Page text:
What is the Shotokan style of karate?
Shotokan karate is one of the most widely practiced forms of karate in the world today, and one of the most traditional. Introduced to Japan from Okinawa by Master Funakoshi Gichin, Shotokan puts heavy focus on kihon (basic techniques), kata (forms), and kumite (sparring) to develop a range of powerful and dynamic techniques. The designation “Shotokan” derives from “Shoto,” which was the pen name Master Funakoshi used when writing poetry. The JKA has refined the Shotokan style even further, creating a related, but unique style all its own. The strength of this style proves itself time and again: the JKA has by far the largest number of All Japan and international karate tournament champions.
Forging a Karate Mind
Karate is not a game of points, weight classes or showy demonstrations. It is a martial art and way of life that trains a practitioner to be peaceful; but if conflict is unavoidable, true karate dictates taking down an opponent with a single blow.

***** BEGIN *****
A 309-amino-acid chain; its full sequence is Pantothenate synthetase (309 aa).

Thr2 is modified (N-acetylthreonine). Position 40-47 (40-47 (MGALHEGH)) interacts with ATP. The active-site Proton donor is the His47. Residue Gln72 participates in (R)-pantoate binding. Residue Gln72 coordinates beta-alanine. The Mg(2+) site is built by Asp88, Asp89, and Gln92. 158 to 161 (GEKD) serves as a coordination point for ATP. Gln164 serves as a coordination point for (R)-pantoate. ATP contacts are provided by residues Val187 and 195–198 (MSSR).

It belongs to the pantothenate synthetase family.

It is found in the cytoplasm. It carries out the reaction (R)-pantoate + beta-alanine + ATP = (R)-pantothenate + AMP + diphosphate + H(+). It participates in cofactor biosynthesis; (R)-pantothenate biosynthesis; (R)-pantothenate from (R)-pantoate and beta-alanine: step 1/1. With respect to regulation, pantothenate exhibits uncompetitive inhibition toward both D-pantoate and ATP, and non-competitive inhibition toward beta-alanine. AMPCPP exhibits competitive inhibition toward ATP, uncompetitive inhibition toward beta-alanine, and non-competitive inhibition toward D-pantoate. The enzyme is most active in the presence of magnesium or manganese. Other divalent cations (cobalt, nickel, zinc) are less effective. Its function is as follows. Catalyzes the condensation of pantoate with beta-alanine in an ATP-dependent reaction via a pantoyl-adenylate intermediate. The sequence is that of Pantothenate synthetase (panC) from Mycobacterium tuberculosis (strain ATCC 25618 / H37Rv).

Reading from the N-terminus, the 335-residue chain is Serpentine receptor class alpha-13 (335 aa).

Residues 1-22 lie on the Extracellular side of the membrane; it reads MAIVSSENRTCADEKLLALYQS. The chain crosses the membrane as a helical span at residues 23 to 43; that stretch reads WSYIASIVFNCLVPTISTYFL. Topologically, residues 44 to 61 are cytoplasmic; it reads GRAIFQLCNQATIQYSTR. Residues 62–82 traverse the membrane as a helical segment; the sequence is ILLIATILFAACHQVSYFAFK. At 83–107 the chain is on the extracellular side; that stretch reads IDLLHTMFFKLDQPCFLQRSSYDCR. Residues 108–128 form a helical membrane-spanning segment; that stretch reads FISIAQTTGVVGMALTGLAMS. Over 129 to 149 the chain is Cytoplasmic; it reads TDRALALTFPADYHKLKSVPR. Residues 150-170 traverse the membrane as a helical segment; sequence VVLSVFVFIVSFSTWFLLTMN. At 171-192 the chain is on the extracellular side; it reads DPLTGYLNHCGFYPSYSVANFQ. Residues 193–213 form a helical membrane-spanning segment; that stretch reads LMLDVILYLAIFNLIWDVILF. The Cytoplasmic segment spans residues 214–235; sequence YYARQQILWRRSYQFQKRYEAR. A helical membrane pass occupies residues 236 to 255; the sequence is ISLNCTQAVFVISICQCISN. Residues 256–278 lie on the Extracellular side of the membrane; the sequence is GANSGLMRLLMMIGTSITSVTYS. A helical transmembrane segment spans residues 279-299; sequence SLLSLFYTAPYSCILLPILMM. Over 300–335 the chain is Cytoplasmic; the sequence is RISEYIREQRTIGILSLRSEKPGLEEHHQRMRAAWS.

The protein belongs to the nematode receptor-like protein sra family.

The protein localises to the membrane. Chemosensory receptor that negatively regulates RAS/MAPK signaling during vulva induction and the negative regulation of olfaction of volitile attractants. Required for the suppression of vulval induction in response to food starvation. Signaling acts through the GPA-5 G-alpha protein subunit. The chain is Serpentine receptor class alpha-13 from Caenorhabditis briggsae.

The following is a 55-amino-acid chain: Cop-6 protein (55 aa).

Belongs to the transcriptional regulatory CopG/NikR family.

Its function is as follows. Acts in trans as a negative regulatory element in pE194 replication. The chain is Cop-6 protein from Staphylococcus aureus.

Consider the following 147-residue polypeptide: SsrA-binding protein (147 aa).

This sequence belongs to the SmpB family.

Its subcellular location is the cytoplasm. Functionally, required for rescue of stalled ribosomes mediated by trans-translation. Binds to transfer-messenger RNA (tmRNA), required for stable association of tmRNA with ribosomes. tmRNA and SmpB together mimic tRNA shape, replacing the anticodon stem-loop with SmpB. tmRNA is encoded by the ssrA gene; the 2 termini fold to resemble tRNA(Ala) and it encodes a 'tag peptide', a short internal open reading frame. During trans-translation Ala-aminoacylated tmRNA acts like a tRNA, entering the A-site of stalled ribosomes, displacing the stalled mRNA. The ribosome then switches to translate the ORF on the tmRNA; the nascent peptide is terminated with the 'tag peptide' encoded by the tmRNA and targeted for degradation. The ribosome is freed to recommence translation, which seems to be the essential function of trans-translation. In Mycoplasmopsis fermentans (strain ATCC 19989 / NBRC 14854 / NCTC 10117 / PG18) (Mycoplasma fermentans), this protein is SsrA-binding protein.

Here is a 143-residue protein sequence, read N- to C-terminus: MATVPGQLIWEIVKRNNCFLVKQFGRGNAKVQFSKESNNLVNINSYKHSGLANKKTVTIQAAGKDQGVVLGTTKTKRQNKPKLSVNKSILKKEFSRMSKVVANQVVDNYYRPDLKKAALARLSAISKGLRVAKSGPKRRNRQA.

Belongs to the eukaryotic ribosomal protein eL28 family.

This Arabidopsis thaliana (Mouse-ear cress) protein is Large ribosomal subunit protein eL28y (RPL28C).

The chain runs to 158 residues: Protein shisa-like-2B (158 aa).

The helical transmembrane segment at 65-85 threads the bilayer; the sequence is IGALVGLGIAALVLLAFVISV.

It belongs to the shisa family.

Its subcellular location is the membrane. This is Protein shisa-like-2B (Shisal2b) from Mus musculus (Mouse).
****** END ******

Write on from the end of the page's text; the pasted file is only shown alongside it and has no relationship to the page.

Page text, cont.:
Such an action requires strength, speed, focus, control. But these physical aspects are only part of the practice; they are just the vehicle, not the journey itself.
True karate is based on Bushido. In true karate, the body, mind and spirit—the whole person—must be developed simultaneously. Through kihon, kumite and kata we learn to control our movements. But more importantly, we learn to give up control too. We can perform the techniques without thinking about them, and remain focused without having to concentrate on any one thing. In essence, the body remembers how to move and the mind remembers how to be still.
This harmonious unity of mind and body is intensely powerful. Even the greatest physical strength and skill is no match for the power of wholeness.
The result of true karate is natural, effortless action, and the confidence, humility, openness and peace only possible through perfect unity of mind and body. This is the core teaching of Zen, the basis of Bushido, and of the JKA’s karate philosophy.
What is the purpose and goal of karate?
The ultimate purpose of karate is not physical prowess or the winning of matches, but the development of balance, harmony and spiritual and physical strength through strict, disciplined training. Karate schools you in natural, effortless action, and imbues you with an openness, peace and wholeness of character that vastly enrich day-to-day life.
-Source: Japan Karate Association